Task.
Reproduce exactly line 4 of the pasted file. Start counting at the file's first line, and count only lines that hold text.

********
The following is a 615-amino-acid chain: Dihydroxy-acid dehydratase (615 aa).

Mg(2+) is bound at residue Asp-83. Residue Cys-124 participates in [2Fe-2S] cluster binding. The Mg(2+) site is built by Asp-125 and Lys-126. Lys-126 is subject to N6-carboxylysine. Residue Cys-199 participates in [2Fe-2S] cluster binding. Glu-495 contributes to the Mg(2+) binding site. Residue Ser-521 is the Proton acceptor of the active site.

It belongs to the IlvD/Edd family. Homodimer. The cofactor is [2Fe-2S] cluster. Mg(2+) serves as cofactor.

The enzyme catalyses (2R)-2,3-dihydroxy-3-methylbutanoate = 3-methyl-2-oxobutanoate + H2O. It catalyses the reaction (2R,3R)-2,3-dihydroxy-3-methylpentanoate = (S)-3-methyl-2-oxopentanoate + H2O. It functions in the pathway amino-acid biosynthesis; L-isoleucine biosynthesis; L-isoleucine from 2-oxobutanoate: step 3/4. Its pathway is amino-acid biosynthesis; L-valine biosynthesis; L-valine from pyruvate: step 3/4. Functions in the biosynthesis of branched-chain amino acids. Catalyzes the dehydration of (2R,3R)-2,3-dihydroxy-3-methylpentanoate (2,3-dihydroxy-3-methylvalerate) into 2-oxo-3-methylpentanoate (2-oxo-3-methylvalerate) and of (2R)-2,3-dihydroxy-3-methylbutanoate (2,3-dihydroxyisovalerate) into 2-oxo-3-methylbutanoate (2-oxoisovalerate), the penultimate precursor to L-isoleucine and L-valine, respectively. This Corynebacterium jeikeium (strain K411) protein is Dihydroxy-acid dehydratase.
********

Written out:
The enzyme catalyses (2R)-2,3-dihydroxy-3-methylbutanoate = 3-methyl-2-oxobutanoate + H2O. It catalyses the reaction (2R,3R)-2,3-dihydroxy-3-methylpentanoate = (S)-3-methyl-2-oxopentanoate + H2O. It functions in the pathway amino-acid biosynthesis; L-isoleucine biosynthesis; L-isoleucine from 2-oxobutanoate: step 3/4. Its pathway is amino-acid biosynthesis; L-valine biosynthesis; L-valine from pyruvate: step 3/4. Functions in the biosynthesis of branched-chain amino acids. Catalyzes the dehydration of (2R,3R)-2,3-dihydroxy-3-methylpentanoate (2,3-dihydroxy-3-methylvalerate) into 2-oxo-3-methylpentanoate (2-oxo-3-methylvalerate) and of (2R)-2,3-dihydroxy-3-methylbutanoate (2,3-dihydroxyisovalerate) into 2-oxo-3-methylbutanoate (2-oxoisovalerate), the penultimate precursor to L-isoleucine and L-valine, respectively. This Corynebacterium jeikeium (strain K411) protein is Dihydroxy-acid dehydratase.